It should be kept in mind that while uncritically assuming that the middle position must be correct because it is the middle position is poor reasoning it does not follow that accepting a middle position is always fallacious. As was just mentioned, many times a moderate position is correct. However, the claim that the moderate or middle position is correct must be supported by legitimate reasoning.

  2. Stuart Mathieson says:

    All of the recent work on pro social and cooperative behaviour demonstrates being tough on defectors is absolutely required. If they get the upper hand not only are you and yours faced with inevitable ruin but the society as a whole is likely to be overwhelmed by more orderly competitors.

  3. john byatt says:

    from the RC model update

    “Given current near ENSO-neutral conditions, 2013 will almost certainly be a warmer year than 2012, so again another top 10 year. It is conceivable that it could be a record breaker (the Met Office has forecast that this is likely, as has John Nielsen-Gammon), but I am more wary, and predict that it is only likely to be a top 5 year (i.e. > 50% probability). I think a new record will have to wait for a true El Niño year – but note this is forecasting by eye, rather than statistics.”

    did I read some wally claiming that UK met was predicting cooler years?

    where do they get their crap?

  4. john byatt says:

    OT

    and we think that “girt by sea” is a problem?

    http://www.marseillaise.org/english/english.html

  5. Eric Worrall says:

    If we shut down the domestic economy, we shall convince the world to follow us. The increased unemployment, stifled opportunities, brain drain, and personal misery shall all be worth it, because we shall feel good about occupying the moral high ground. When the floods and storms strike (assuming the models are correct), we shall be able to say “it wasn’t our fault”. When world food prices soar, and our hamstrung economy cannot pay the premium required, to our hungry people we shall say “your sacrifice is worth it”. When our daughters (and sons) sell their bodies to wealthy foreigners, for a taste of the good life, we shall say “we made your sacrifice possible”.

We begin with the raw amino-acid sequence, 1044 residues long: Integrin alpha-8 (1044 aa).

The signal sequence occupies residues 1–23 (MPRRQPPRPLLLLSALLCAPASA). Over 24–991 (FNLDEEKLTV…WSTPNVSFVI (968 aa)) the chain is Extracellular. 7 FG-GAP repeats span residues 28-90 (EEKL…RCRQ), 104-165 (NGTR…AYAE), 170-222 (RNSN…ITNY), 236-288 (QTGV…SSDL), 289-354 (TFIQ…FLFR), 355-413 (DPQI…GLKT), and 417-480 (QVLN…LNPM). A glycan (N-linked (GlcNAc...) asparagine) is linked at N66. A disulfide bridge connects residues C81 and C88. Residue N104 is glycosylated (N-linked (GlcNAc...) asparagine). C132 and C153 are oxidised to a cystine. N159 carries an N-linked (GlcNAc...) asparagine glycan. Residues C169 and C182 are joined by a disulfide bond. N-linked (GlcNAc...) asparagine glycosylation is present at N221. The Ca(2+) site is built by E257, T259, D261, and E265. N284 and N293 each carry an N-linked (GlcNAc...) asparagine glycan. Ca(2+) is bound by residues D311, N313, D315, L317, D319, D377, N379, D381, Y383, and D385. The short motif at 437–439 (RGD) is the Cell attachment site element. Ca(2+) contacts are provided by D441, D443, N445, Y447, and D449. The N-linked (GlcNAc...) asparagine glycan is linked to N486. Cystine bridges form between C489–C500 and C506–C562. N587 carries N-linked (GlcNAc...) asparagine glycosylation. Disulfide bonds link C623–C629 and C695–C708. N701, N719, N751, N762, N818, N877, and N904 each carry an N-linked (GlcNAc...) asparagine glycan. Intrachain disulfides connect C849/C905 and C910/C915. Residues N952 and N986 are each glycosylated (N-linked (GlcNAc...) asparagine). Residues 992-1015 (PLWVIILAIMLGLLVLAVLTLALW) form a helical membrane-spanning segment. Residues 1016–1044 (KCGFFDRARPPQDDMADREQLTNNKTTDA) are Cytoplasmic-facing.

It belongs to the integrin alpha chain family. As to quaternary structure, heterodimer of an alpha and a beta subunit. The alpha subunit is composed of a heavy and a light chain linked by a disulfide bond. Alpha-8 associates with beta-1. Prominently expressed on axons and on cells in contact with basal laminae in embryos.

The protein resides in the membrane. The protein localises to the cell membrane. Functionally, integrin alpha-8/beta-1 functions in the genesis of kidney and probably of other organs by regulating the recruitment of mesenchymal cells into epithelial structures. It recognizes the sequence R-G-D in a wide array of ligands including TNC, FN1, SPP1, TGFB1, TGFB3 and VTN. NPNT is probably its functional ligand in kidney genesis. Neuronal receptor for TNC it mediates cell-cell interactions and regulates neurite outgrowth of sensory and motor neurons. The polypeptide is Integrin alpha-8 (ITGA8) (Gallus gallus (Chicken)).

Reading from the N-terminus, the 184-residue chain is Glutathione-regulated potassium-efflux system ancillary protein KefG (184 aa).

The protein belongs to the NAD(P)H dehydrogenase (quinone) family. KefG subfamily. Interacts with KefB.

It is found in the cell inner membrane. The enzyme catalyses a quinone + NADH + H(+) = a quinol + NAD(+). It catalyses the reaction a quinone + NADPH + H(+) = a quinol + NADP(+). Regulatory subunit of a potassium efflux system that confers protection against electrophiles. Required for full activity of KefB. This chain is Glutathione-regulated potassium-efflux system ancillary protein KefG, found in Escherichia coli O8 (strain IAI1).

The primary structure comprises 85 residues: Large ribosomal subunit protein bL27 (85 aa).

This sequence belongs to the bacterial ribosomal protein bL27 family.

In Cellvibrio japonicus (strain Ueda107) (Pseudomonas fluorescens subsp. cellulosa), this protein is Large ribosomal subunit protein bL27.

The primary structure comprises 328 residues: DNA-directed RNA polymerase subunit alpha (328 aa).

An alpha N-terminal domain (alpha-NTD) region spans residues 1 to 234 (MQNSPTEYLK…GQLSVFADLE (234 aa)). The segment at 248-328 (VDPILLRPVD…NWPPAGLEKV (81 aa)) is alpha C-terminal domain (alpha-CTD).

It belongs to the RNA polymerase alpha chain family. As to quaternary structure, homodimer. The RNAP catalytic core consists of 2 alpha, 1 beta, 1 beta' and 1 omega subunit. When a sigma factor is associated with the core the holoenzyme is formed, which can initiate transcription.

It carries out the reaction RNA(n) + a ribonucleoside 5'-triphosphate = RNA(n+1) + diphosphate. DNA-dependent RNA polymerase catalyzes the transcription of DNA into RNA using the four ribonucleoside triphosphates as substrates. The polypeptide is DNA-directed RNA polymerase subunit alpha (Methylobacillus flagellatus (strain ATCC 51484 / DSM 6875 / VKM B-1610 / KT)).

For our glory shall be to show the world that we are the best – we are their moral leaders – and we are what they must become.

    • Watching the Deniers says:

      Let’s get innovation in business, technology and energy going. I’m all for that!

      • Eric Worrall says:

        Its already happening – and not because of climate change regulation or carbon taxes.

        Sweep aside the regulations, cut the taxes, and let business flourish.

        People with the initiative to innovate respond better to the carrot than the stick – because anyone with the initiative and determination to create new technology, new business models, also has the initiative to leave for better opportunities elsewhere.

  6. john byatt says:

    If we do not take action and cannot convince the world to follow us. The increasing extremes, stifled opportunities, and personal misery shall follow,